4. Otto Porter, Georgetown SF 6-8 200
Impressive play early moved him securely into the lottery, then another surge late in the regular season put the Big East Player of the Year into position to crack the top five.
5. Shabazz Muhammad, UCLA SG-SF 6-6 225
The preseason possibility for the top pick has played his way down the board -- potentially well down the board -- with selfish play and the realization he is a volume scorer rather than a good shooter.
6. Victor Oladipo, Indiana SG 6-5 210
With his defensive abilities previously established, Oladipo shot up draft boards by expanding his offense and becoming a dependable shooter. One of the best two-way players available.
7. Trey Burke, Michigan PG 6-1 175
Even while struggling with his shot in the tournament, he used a standout sophomore season to become a candidate for Player of the Year with a well-rounded game. He boasts an assist-to-turnover ratio of 3.3-1 and an accurate stroke (47.9 percent shooter) with range.
8. Cody Zeller, Indiana PF-C 7-0 240
There is nothing terribly wrong with his game. It's just that there is nothing terribly right. Once prominent in the conversation for No. 1, he is now viewed as a safe pick with a low ceiling.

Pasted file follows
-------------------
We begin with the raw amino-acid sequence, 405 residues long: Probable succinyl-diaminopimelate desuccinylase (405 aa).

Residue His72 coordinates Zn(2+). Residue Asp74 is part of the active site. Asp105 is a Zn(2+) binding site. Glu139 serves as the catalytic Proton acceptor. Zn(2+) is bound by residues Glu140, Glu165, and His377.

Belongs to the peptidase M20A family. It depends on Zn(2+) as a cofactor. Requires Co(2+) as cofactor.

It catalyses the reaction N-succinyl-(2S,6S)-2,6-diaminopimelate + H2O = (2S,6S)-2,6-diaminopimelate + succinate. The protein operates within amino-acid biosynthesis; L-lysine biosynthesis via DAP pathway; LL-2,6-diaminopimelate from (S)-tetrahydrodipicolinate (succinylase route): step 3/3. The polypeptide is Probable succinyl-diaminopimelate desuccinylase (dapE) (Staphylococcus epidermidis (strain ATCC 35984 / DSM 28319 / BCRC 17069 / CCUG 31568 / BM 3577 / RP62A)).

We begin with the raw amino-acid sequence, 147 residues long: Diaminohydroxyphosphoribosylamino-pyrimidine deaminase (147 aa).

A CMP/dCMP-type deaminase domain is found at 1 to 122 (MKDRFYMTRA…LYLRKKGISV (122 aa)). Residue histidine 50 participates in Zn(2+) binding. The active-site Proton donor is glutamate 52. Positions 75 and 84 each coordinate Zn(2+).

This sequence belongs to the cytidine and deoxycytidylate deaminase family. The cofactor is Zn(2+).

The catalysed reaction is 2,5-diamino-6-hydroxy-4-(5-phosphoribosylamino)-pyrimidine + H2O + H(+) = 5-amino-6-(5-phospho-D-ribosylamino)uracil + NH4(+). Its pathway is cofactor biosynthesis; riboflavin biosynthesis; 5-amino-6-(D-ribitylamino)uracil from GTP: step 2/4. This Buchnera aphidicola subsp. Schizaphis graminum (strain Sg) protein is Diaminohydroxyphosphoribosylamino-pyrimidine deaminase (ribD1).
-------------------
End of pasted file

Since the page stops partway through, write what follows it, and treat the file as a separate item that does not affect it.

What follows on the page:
9. Alex Len, Maryland C 7-1 255
He has shown encouraging signs of growth in his game as a sophomore two seasons after coming from the Ukraine, but nothing helps draft stock like being the best true center available.
10. Michael Carter-Williams,Syracuse PG 6-5 175
Carter-Williams has gone from the top-rated point guard at the start of the season to No. 3 at best, but his ball-handling and vision at 6-foot-5 keeps him in lottery contention despite shooting 39.3 percent.
11. Kelly Olynyk, Gonzaga C 7-0 240
Part of the wave of Canadian prospects in recent years, with Bennett this season, Olynyk has an advanced offensive game for a big man. He has the ability to score from the post and the perimeter.
12. Mason Plumlee, Duke PF 6-11 245
The combination of a developing offensive game and already-there athleticism for a big man has turned Plumlee into a very solid choice late in the lottery.